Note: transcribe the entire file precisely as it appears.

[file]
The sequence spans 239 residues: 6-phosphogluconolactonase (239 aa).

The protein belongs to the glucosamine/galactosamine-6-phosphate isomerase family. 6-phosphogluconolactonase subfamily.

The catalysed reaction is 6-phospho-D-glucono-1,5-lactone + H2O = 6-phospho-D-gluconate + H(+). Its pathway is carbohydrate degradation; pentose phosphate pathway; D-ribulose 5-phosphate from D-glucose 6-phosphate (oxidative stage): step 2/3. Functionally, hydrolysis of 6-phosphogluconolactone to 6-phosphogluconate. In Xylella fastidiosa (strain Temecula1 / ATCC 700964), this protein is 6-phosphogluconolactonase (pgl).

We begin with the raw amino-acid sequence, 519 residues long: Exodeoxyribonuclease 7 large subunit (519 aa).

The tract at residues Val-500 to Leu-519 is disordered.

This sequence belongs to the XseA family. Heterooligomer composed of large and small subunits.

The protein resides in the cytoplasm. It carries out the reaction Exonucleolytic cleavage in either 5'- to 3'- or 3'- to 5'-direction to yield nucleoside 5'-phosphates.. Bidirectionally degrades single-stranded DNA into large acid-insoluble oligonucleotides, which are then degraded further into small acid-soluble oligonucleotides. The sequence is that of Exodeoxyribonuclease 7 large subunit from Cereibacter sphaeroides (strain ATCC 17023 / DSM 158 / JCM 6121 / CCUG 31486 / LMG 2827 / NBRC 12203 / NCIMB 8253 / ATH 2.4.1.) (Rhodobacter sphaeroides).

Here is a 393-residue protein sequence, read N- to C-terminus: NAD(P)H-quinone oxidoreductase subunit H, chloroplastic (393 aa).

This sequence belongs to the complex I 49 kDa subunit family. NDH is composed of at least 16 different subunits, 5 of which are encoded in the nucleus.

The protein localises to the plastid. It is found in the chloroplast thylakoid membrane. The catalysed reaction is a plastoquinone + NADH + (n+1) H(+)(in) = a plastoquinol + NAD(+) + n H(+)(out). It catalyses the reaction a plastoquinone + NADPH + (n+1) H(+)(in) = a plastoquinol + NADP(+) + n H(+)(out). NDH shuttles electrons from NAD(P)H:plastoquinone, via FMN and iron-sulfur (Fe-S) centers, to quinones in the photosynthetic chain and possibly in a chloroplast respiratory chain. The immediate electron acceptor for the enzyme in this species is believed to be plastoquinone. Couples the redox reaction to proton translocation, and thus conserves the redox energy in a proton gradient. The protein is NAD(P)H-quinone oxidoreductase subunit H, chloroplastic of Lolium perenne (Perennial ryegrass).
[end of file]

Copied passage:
The sequence spans 239 residues: 6-phosphogluconolactonase (239 aa).

The protein belongs to the glucosamine/galactosamine-6-phosphate isomerase family. 6-phosphogluconolactonase subfamily.

The catalysed reaction is 6-phospho-D-glucono-1,5-lactone + H2O = 6-phospho-D-gluconate + H(+). Its pathway is carbohydrate degradation; pentose phosphate pathway; D-ribulose 5-phosphate from D-glucose 6-phosphate (oxidative stage): step 2/3. Functionally, hydrolysis of 6-phosphogluconolactone to 6-phosphogluconate. In Xylella fastidiosa (strain Temecula1 / ATCC 700964), this protein is 6-phosphogluconolactonase (pgl).

We begin with the raw amino-acid sequence, 519 residues long: Exodeoxyribonuclease 7 large subunit (519 aa).

The tract at residues Val-500 to Leu-519 is disordered.

This sequence belongs to the XseA family. Heterooligomer composed of large and small subunits.

The protein resides in the cytoplasm. It carries out the reaction Exonucleolytic cleavage in either 5'- to 3'- or 3'- to 5'-direction to yield nucleoside 5'-phosphates.. Bidirectionally degrades single-stranded DNA into large acid-insoluble oligonucleotides, which are then degraded further into small acid-soluble oligonucleotides. The sequence is that of Exodeoxyribonuclease 7 large subunit from Cereibacter sphaeroides (strain ATCC 17023 / DSM 158 / JCM 6121 / CCUG 31486 / LMG 2827 / NBRC 12203 / NCIMB 8253 / ATH 2.4.1.) (Rhodobacter sphaeroides).

Here is a 393-residue protein sequence, read N- to C-terminus: NAD(P)H-quinone oxidoreductase subunit H, chloroplastic (393 aa).

This sequence belongs to the complex I 49 kDa subunit family. NDH is composed of at least 16 different subunits, 5 of which are encoded in the nucleus.

The protein localises to the plastid. It is found in the chloroplast thylakoid membrane. The catalysed reaction is a plastoquinone + NADH + (n+1) H(+)(in) = a plastoquinol + NAD(+) + n H(+)(out). It catalyses the reaction a plastoquinone + NADPH + (n+1) H(+)(in) = a plastoquinol + NADP(+) + n H(+)(out). NDH shuttles electrons from NAD(P)H:plastoquinone, via FMN and iron-sulfur (Fe-S) centers, to quinones in the photosynthetic chain and possibly in a chloroplast respiratory chain. The immediate electron acceptor for the enzyme in this species is believed to be plastoquinone. Couples the redox reaction to proton translocation, and thus conserves the redox energy in a proton gradient. The protein is NAD(P)H-quinone oxidoreductase subunit H, chloroplastic of Lolium perenne (Perennial ryegrass).